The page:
2015 Session 5

Optimising Returns from China: What are the Strategies for Reaching the Right Customer Segments? What’s Changing and How is New Zealand Placed to Play?

David Green (Moderator), Managing Director, Institutional New Zealand, ANZ

Dean Hamilton emphasised a key demand of the rising middle class is for meat products. For example, the hotpot trade in China has grown dramatically, moving from Northern China to the rest of the country, with quality from cheap takeaway offerings right up to silver service. Accordingly, Silver Fern Farms’ beef sales have grown from $3m per annum five years ago to some $160m in the last 12 months.

Huge opportunities exist for New Zealand food producers in the form of retail-ready products, rather than just commodities. Hamilton sounded caution though: “The prospect of having product transported at zero degrees through the streets of Shanghai is quite frightening.” Fortunately, the recent Shanghai Maling investment in Silver Fern Farms will play a valuable role in ensuring distribution capabilities within China are strengthened, easing some of these concerns.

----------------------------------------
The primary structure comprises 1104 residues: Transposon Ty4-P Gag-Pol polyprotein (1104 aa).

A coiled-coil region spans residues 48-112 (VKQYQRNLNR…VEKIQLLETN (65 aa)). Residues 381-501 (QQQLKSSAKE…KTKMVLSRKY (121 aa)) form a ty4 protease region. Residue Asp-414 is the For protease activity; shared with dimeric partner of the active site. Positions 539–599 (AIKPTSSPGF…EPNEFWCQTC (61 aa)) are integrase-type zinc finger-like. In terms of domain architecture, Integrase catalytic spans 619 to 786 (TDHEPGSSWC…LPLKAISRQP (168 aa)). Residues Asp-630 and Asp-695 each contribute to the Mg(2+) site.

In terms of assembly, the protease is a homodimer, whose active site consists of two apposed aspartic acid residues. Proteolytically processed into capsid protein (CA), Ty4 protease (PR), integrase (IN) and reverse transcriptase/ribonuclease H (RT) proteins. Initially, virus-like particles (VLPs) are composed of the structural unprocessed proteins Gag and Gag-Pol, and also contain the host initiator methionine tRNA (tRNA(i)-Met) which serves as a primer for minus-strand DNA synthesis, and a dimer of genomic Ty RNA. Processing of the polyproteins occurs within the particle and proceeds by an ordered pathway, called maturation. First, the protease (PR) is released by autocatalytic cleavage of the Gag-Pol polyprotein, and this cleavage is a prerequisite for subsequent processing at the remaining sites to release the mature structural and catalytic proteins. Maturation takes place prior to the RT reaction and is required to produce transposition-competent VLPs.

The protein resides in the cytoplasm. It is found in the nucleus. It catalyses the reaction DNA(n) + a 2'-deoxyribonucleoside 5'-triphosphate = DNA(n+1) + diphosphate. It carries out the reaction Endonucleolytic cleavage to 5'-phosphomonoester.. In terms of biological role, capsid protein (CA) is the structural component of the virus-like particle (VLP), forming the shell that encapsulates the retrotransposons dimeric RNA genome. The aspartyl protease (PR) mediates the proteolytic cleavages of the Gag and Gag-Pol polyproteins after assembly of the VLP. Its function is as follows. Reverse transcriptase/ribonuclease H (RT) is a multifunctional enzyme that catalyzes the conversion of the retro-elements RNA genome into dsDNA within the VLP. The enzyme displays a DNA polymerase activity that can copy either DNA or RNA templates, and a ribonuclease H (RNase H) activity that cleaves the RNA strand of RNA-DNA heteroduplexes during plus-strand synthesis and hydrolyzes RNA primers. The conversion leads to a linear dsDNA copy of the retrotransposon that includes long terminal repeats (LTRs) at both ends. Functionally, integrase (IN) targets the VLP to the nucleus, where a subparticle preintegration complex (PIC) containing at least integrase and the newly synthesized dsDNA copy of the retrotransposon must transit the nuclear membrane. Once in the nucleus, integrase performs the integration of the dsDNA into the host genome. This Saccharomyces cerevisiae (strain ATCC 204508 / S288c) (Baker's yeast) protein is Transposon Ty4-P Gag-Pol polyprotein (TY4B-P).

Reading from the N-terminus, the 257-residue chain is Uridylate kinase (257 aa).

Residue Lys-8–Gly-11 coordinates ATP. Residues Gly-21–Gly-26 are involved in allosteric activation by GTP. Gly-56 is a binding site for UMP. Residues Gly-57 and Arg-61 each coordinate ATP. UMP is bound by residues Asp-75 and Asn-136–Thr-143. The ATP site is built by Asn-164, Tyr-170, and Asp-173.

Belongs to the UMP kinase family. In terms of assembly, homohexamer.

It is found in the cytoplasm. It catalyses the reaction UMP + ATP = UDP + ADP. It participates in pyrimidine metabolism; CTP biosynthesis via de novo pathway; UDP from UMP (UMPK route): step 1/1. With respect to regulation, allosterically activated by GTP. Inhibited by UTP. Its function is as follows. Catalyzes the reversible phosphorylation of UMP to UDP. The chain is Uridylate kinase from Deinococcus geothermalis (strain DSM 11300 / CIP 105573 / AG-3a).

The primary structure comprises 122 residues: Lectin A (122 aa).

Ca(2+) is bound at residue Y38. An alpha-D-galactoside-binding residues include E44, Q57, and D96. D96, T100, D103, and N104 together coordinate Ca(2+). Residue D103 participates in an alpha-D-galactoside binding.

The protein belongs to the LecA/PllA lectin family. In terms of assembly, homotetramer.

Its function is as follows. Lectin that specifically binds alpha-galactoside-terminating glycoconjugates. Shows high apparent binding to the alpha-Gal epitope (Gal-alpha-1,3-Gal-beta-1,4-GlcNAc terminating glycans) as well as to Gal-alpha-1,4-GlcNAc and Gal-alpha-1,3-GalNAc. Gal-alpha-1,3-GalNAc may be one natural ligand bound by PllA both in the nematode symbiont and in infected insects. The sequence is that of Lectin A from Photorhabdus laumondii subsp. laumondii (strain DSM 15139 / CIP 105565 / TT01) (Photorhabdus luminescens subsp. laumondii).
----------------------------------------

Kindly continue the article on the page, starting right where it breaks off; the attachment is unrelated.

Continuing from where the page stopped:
Chris Hopkins of Scott Technology, spoke of the the importance of having key personnel on the ground in China. It is not just a matter of getting a deal done, but ensuring that follows through into a real and fruitful business relationship: in China, “the negotiations only begin once the contract is signed.”

This need for a presence in China was given a tangible solution in the address of Professor Keith Woodford, who called for the development of an online portal for NZ agri-products. This is vital, said Professor Woodford, in order to propel ourselves onto the same level as the large international companies we compete with in the Chinese market. “In almost every value-add industry, we are losing market share.”

Questions for our readers:

  • What what help companies get on the ground in China?
  • What do you think about on-line portals for selling to China?